The Firefighters trading name and collateral will continue for now, and its Petone office will also continue to operate at least until the end of the current lease term, next year.

With the quality of reporting by the Firefighters Credit Union degrading markedly over the past year, there are few transparent statements of the credit union’s assets and capitalisation.

But Rudolf Laumatia, chief executive of NZCU Auckland, has told Newsroom that the south Auckland-based credit union has total assets of $15.3m (lower than the $21m pitched to Firefighters members before their vote). And it has a capital ratio of 15.1 percent.

Given the projected valuations for the merged credit union, that suggests that Firefighters was down to just $8m in capital, and its lower capital ratio will drag down that of the merged union.

On the eve of of the vote, Laumatia said the compliance costs on small financial institutions such as credit unions were unsustainable. Unless the Reserve Bank and other regulators changed their approach, “the future of non-bank deposit takers will be in doubt”.

There are now just seven remaining credit unions, down from 70 at the turn of this century, and it was only mergers and takeovers that allowed them the scale to survive. “Consolidation with other credit unions is a definite outcome should the regulatory controls continue to be a major factor,” Laumatia said.

Credit unions and building societies, as well as the well-capitalised Christian Savings, have together set up an industry association named Cubs NZ. They argue that the audit and compliance costs applied to banks are unaffordable and unnecessary for small member-owned financial institutions.

Virtue said those costs had made it difficult to compete for the Firefighters Credit Union, and its capitalisation had fallen below the 10 percent required by the Reserve Bank. The credit union’s audit fees, alone, increased by $156,000 in 2020, and 400 percent over the past three years.

Cubs NZ secretary Rob Collins said the Reserve Bank and Financial Markets Authority had assured Cubs they were committed to a proportionate approach to regulation rather than “one size fits all”, especially under the new Deposit Takers Act and Conduct of Financial Institutions licensing.

This was justified, he said, given the excellent record of the sector both from a conduct and prudential aspect. “With the sector’s small size and low market impact, we are not anticipating significant issues in compliance. Part of the reason for the establishment of Cubs NZ was to share some of the compliance burden, so we can work together to help each other comply.”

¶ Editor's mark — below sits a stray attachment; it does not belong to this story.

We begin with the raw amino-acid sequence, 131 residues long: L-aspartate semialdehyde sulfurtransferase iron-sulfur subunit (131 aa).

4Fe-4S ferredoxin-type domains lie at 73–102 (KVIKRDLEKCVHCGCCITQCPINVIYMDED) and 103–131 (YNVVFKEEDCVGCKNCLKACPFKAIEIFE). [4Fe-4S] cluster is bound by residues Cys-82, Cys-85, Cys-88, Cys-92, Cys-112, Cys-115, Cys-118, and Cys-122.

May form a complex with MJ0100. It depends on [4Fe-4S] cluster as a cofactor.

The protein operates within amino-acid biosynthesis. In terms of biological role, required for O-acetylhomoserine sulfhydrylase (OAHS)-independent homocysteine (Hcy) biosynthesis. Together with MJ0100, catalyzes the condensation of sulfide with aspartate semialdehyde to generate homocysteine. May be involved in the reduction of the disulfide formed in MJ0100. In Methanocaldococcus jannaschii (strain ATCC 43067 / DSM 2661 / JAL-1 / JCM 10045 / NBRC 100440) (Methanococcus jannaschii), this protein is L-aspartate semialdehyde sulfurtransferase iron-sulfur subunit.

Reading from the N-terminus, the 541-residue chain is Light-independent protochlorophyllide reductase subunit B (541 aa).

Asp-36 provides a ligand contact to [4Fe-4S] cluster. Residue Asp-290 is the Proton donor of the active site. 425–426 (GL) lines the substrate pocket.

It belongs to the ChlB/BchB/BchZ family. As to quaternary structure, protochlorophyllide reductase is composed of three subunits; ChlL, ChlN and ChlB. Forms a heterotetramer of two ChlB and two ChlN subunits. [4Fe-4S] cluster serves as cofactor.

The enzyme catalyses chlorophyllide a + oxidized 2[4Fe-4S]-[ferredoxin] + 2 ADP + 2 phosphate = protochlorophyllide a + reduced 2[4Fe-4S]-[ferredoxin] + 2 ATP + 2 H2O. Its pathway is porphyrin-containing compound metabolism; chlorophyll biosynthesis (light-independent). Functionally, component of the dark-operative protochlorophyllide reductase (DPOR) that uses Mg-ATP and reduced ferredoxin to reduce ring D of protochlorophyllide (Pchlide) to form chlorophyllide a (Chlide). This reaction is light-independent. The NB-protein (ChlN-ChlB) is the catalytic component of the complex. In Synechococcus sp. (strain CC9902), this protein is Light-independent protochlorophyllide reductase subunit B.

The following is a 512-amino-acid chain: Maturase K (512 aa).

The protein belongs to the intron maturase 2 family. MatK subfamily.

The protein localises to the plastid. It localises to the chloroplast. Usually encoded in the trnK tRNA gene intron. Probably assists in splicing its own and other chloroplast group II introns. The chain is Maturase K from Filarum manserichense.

“The merger of Firefighters and Auckland will strengthen the prospects for members of both credit unions. Auckland has a strong capital adequacy and a good base.”

Collins, the former chief executive of NZCU Auckland, said the co-operative financial services sector was strong overall. “There is no doubt that compliance costs have been particularly hard on smaller entities but our discussions with the Reserve Bank Governor and his team gives us great heart for the future of all Cubs.

“It is recognised that we have both social and financial objectives and serve many who are shut out of traditional banking sources. The Reserve Bank’s own survey in the Future of Cash project identified that 6 percent of the population – 300,000 Kiwis – use cash solely because they do not trust banks or banks refuse to deal with them.”

Finance Minister Grant Robertson is soon to introduce a new Deposit Takers Bill, which in principle will put banks, credit unions, building societies and regulated finance companies on the same footing.

“However, to apply the same rules and regulations to all of them is impractical,” Collins said. “Issues around liquidity, capital ratios, conduct and such like should be different depending on size. There is also an implicit government guarantee that the banks are too big to be allowed to fail and this gives them a double protection.

“Cubs have social objectives as well as financial which the Government and regulators have acknowledged differentiates them from other sectors. If Cubs are not supported, who will look after the interests of the under-served?”

Collins said there could yet be more amalgamations within the sector, but that depended on the decisions of individual boards. The industrial credit unions had their own flavour and might not wish to merge with other credit union, he warned.

Newsroom Pro managing editor Jonathan Milne covers business, politics and the economy.